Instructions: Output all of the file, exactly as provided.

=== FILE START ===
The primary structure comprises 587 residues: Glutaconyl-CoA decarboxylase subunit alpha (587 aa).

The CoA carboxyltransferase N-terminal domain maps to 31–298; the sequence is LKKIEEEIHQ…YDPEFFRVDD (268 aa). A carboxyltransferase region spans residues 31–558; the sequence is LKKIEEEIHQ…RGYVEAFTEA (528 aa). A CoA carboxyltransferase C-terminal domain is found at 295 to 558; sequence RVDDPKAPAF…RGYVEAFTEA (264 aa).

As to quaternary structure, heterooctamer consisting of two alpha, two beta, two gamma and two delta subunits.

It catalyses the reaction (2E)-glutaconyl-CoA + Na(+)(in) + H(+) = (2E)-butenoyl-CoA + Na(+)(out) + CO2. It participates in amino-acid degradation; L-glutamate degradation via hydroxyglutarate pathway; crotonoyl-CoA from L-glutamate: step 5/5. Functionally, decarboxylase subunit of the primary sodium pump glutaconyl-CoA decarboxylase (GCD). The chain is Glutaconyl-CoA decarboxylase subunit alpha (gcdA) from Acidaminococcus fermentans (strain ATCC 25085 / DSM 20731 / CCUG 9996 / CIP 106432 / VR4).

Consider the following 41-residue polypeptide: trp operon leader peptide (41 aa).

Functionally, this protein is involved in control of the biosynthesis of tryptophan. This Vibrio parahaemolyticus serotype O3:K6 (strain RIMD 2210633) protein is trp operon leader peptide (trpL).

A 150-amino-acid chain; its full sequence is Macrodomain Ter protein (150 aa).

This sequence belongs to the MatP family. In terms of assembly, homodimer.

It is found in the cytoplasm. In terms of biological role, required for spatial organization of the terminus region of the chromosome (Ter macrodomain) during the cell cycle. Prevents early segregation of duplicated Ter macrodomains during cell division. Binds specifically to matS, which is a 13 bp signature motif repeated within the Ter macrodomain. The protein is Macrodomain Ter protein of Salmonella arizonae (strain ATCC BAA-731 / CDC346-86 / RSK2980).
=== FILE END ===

The primary structure comprises 587 residues: Glutaconyl-CoA decarboxylase subunit alpha (587 aa).

The CoA carboxyltransferase N-terminal domain maps to 31–298; the sequence is LKKIEEEIHQ…YDPEFFRVDD (268 aa). A carboxyltransferase region spans residues 31–558; the sequence is LKKIEEEIHQ…RGYVEAFTEA (528 aa). A CoA carboxyltransferase C-terminal domain is found at 295 to 558; sequence RVDDPKAPAF…RGYVEAFTEA (264 aa).

As to quaternary structure, heterooctamer consisting of two alpha, two beta, two gamma and two delta subunits.

It catalyses the reaction (2E)-glutaconyl-CoA + Na(+)(in) + H(+) = (2E)-butenoyl-CoA + Na(+)(out) + CO2. It participates in amino-acid degradation; L-glutamate degradation via hydroxyglutarate pathway; crotonoyl-CoA from L-glutamate: step 5/5. Functionally, decarboxylase subunit of the primary sodium pump glutaconyl-CoA decarboxylase (GCD). The chain is Glutaconyl-CoA decarboxylase subunit alpha (gcdA) from Acidaminococcus fermentans (strain ATCC 25085 / DSM 20731 / CCUG 9996 / CIP 106432 / VR4).

Consider the following 41-residue polypeptide: trp operon leader peptide (41 aa).

Functionally, this protein is involved in control of the biosynthesis of tryptophan. This Vibrio parahaemolyticus serotype O3:K6 (strain RIMD 2210633) protein is trp operon leader peptide (trpL).

A 150-amino-acid chain; its full sequence is Macrodomain Ter protein (150 aa).

This sequence belongs to the MatP family. In terms of assembly, homodimer.

It is found in the cytoplasm. In terms of biological role, required for spatial organization of the terminus region of the chromosome (Ter macrodomain) during the cell cycle. Prevents early segregation of duplicated Ter macrodomains during cell division. Binds specifically to matS, which is a 13 bp signature motif repeated within the Ter macrodomain. The protein is Macrodomain Ter protein of Salmonella arizonae (strain ATCC BAA-731 / CDC346-86 / RSK2980).